Bryan Herta Autosport chooses Honda as new engine

Bryan Herta will try to win this year’s Indianapolis 500 with

the same engine that took him to Victory Lane last year.

Two weeks after it was released from its contract with Lotus,

Bryan Herta Autosport announced Thursday that it will use Honda

engines for the rest of this season. The move comes two days before

practice opens for the 500 and a little more than two weeks before

the May 27 race.

”My time as a Honda driver in both the IndyCar Series, as well

as the time spent driving factory Acura LMP2 in the American Le

Mans Series, were among my most rewarding and memorable years in

racing,” Herta said. ”So it is with great personal pleasure that

we are returning to the Honda family.”

The move revved up hope among team members that they can defend

the 500 title after a slow start in 2012.

Problems had been mounting for Herta and Lotus.

Driver Alex Tagliani failed to complete a lap at Alabama because

of a bad throttle, then dropped out after completing only 46 of 85

laps at Long Beach because the engine overheated. The team skipped

Sao Paulo as it shopped for a new engine-manufacturer. Tagliani’s

best finish this season was 15th in the season-opener at St.


While the Honda engines have been more competitive than those

from Lotus, Chevrolet has dominated the early results. Roger

Penske’s team has driven Chevy to wins in each of the first four

races this season.

But Honda will now have 15 cars trying to make the 33-car Indy

field, including Tagliani’s No. 98 car. The late Dan Wheldon drove

that number into Victory Lane for Herta last season after passing

JR Hildebrand, who had crashed, in the front straightaway.

”We’re pleased to be able to renew our relationship with Bryan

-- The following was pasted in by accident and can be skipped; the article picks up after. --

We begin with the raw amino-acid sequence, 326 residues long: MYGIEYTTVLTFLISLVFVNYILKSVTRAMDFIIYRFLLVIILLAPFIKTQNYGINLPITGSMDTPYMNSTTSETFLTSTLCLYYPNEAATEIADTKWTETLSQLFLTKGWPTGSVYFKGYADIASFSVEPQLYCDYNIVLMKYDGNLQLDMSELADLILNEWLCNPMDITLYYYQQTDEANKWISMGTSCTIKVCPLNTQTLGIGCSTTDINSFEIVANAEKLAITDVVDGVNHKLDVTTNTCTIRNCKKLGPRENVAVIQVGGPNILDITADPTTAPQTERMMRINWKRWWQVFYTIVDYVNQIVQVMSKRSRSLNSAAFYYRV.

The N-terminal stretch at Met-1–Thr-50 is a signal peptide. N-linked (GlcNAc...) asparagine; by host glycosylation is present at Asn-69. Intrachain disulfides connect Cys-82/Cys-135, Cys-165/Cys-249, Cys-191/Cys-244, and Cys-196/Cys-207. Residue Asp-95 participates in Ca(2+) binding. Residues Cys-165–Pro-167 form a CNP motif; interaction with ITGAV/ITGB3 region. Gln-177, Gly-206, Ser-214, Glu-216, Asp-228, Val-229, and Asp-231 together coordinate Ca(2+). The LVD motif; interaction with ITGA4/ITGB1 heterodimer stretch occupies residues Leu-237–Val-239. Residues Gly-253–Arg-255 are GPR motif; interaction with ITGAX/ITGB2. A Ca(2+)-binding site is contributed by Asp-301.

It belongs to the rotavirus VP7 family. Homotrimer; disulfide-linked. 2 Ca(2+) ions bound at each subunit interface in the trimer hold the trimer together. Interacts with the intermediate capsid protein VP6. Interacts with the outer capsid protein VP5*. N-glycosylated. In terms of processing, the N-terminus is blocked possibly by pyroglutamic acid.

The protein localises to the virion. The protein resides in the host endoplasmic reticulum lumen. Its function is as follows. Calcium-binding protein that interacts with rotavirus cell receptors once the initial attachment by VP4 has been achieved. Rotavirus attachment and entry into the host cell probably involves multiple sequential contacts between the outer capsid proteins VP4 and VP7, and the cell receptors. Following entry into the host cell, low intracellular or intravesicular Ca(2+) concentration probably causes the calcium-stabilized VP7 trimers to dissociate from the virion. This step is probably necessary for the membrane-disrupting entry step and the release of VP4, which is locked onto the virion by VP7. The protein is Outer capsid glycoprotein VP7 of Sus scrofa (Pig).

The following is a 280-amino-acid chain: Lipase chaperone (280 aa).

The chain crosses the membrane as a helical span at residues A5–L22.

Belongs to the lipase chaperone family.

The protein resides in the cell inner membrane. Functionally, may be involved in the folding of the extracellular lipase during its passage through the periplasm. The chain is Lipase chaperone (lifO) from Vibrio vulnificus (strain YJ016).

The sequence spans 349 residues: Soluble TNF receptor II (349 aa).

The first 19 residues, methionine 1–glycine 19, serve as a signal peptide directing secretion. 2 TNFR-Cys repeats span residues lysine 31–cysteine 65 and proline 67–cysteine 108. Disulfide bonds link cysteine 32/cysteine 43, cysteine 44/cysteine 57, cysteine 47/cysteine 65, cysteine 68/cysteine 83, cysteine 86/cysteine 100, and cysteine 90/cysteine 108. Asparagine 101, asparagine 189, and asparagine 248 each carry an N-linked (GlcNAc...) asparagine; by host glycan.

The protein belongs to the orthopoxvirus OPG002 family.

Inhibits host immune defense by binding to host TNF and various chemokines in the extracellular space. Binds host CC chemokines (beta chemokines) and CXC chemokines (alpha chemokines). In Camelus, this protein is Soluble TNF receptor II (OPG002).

Herta and his team,” said Steve Eriksen, vice president of Honda

Performance Development. ”His team’s victory in the 2011

Indianapolis 500 was the stuff of legend, and all of us at HPD and

American Honda are delighted to have a hand in helping him defend

that championship.”

It’s also another setback for Lotus, which got off to a late

start and whose engines haven’t produced.

Lotus released Herta’s team and Dreyer & Reinbold Racing

from their contracts April 24, and now it’s facing a $4.6 million

lawsuit from Dragon Racing, which is owned by Penske’s son, Jay.

The suit claims Lotus has damaged the reputation of the two-car

team that features drivers Sebastien Bourdais of France and

Katherine Legge of England. Penske is searching for new


Legge was the only rookie not to make it onto the track Thursday

and one of only two who did not complete their rookie test. Former

Freedom 100 winner Wade Cunningham completed the first two phases

of his rookie test, but didn’t have enough time to complete the

third phase.

The only other driver who didn’t get track time was Bourdais,

who was granted time for a refresher course at the speedway.

The departure of all three teams leaves Lotus with only two

drivers using its engines to qualify for the 500 – Switzerland’s

Simona De Silvestro, who works for the one-car team of HVM Racing,

and Jean Alesi, who was just added to the new Fan Force United team

this week.

A Lotus spokeswoman did not immediately respond to an email from

The Associated Press seeking comment.